The beef was beautiful. Nothing can compare to that rich deep taste of good roast beef and this was thick juicy tender stuff. When I was little, I was given the nickname ‘Red Beef Girl’ by hotel staff freaked out at my propensity to put away slabs of rare beef downed with a boat of gravy at the grand old age of five and as you can see, I still like my beef pink enough to prove blood only recently stopped pumping through its veins. (Don’t worry if you’re not a complete vampire carnivore like me, you can specify how you’d like it cooked.) This beef brought out all my caveman tendencies and I practically got drunk on it. Bloody gorgeous.
I also loved the sweet and nutty roast parsnips and the ridiculously addictive cauliflower cheese – both of which I haven’t had since my last pub Sunday Carvery back in Blighty. The Yorkshire Pudding was a little dry and I could have done with more gravy, yet I prefer gravy served by the jug rather than the spoonful. However the thing that was really wonderful about this was that it tasted just like home. No, it’s not a prettied-up, masterfully-sliced fancy roast that you can get from one of the many luxury hotels out here and it’s all the better because of it.
I bullied my boyfriend into getting the fish and chips ($125), basically because I wanted to try some. The fish was cod, smaller than I’m used to from the UK but without a doubt, the best battered cod I’ve had thus far in Hong Kong. It was creamy, moist and flaked away beautifully. The batter was a golden crispy delight with a faint heady hit of beer to it – once your knife plunges in and it’s met with a satisfying crunch, you know you’re onto a good thing. The mushy peas were sweet, minty and delicious (aren’t the best mushy peas the ones that fail to remind you they came from normal boring peas in the first place?!) but it was the chips that get the most gold stars on the report card. Defiantly home-made, they were well-seasoned, crunchy, soft, melt-in-mouth, thick, fluffy, golden gorgeousness. My boyfriend’s only complaint – not enough of them!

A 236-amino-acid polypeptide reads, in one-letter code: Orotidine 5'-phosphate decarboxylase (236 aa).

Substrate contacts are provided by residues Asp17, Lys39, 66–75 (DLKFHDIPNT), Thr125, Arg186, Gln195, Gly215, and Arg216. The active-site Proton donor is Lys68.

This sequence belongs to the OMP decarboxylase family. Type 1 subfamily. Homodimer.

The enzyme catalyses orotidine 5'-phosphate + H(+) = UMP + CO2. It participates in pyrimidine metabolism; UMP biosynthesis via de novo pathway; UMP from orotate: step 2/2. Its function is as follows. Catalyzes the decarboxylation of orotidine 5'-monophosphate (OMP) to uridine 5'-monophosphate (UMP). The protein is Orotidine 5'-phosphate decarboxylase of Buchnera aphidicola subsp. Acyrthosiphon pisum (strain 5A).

Desperate for a pudding but with no space left, my boyfriend and I instead just relaxed and digested for a good 20 minutes; The Globe is the perfect environment to do so. The smiling staff are friendly and don’t harry you on your way despite the lack of service charge, the whole place feels laidback and leisurely and for a pub that shows sports, it wasn’t too noisy either. In short, perfect Sunday afternoon stuff.
Amazing jet-propelled salt and pepper mills, plus rather snazzy map table-tops (it’s called The Globe… maps… geddit?)
Given that it looks, smells and tastes just like home, you won’t be surprised to learn that it’s gweilo central around here – drop a bomb and that probably half of HK’s expat population wiped out! Bigger and loftier than most restaurants around Central, there’s an extensive beer list (another reason for all those gweilos then!) and I thought that the contemporary artwork by a local artist displayed for sale on the walls was another of The Globe’s many nice touches.
Without wanting to sound like a Masterchef contestant with ideas above their station, The Globe does good honest pub food at good honest prices but without scrimping on quality or quantity. So not like most UK pubs after all! Better than Mum’s? I couldn’t possibly comment!